Lindsey, Frank Norris, David Graham Phillips, Charles Edward Russell, Upton Sinclair, Lincoln Steffens, Merrill A. Teague, Bessie and Marie Van Vorst), Hampton`s (Rheta Childe Dorr, Benjamin B. Hampton, John L. Mathews, Charles Edward Russell and Judson C. Welliver), The Independent (George Walbridge Perkins, Sr.), Outlook (William Hard), Pearson`s Magazine (Alfred Henry Lewis, Charles Edward Russell), Twentieth Century (George Français) and World`s Work (C.M. Keys and Q.P.).  Other securities of interest include Chatauquan, Dial, St. Nicholas. In addition, Theodore Roosevelt wrote for Scribner`s Magazine after leaving office. While Reformed literature had already appeared in the middle of the 19th century, around 1900, the type of reporting called “muckraking” appeared.  By the 1900s, magazines such as Collier`s Weekly, Munsey`s Magazine, and McClure`s Magazine were already widely circulated and enthusiastically read by the growing middle class.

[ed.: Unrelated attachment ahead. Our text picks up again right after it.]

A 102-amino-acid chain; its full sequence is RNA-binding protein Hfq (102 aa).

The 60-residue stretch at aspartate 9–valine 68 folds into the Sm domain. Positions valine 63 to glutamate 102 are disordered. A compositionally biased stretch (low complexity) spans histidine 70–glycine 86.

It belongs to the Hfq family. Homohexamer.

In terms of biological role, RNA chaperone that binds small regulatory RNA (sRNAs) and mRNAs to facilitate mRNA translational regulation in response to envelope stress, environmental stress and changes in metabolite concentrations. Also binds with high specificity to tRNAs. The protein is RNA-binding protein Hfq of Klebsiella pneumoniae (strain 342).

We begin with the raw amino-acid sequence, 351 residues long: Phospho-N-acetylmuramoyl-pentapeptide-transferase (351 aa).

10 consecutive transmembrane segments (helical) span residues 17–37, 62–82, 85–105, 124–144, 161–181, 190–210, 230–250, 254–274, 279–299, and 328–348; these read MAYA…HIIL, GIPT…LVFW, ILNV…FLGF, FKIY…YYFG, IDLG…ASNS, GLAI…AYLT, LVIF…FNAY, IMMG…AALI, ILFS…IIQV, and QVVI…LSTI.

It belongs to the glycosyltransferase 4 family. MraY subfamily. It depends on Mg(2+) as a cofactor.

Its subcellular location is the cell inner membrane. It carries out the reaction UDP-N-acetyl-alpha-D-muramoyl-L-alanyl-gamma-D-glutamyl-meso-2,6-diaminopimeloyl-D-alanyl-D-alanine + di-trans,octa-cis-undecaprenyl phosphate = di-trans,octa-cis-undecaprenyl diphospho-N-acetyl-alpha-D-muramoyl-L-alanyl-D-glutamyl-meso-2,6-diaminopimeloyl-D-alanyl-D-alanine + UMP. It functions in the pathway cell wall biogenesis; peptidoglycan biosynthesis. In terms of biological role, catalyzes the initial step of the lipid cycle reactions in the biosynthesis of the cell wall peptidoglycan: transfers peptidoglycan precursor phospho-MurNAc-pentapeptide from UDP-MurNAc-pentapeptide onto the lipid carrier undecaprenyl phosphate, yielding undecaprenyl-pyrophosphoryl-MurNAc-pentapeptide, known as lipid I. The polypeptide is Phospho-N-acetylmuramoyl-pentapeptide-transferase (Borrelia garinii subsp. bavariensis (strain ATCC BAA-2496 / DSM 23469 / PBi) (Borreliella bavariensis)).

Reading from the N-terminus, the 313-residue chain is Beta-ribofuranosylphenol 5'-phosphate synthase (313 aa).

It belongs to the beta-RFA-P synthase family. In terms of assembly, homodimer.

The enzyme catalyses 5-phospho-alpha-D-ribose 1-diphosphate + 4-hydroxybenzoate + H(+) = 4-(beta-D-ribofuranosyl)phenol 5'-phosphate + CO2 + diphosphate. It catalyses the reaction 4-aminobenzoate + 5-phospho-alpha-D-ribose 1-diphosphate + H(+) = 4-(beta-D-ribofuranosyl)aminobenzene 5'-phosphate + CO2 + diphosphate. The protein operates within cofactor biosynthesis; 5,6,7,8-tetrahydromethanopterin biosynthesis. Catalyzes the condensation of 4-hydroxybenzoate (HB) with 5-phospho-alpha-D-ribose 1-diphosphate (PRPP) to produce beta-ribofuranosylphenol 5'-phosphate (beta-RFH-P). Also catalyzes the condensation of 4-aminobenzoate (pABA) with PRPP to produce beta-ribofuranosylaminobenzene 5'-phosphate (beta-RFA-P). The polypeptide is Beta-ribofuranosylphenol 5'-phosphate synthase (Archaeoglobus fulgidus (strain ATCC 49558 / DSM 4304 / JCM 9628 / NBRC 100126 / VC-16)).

McClure`s January 1903 issue is considered the official beginning of muckraking journalism, although the muckrakers later received their label. Ida M. Tarbell (“The History of Standard Oil”), Lincoln Steffens (“The Shame of the Cities”) and Ray Stannard Baker (“The Right to Work”) simultaneously published famous works in this single edition. Claude H. Wetmore and Lincoln Steffens` earlier article “Tweed Days in St. Louis” in the October 1902 issue of McClure was called the first muckraking article. After President Theodore Roosevelt took office in 1901, he began leading the press corps. To this end, he elevated his spokesperson to cabinet status and held press conferences.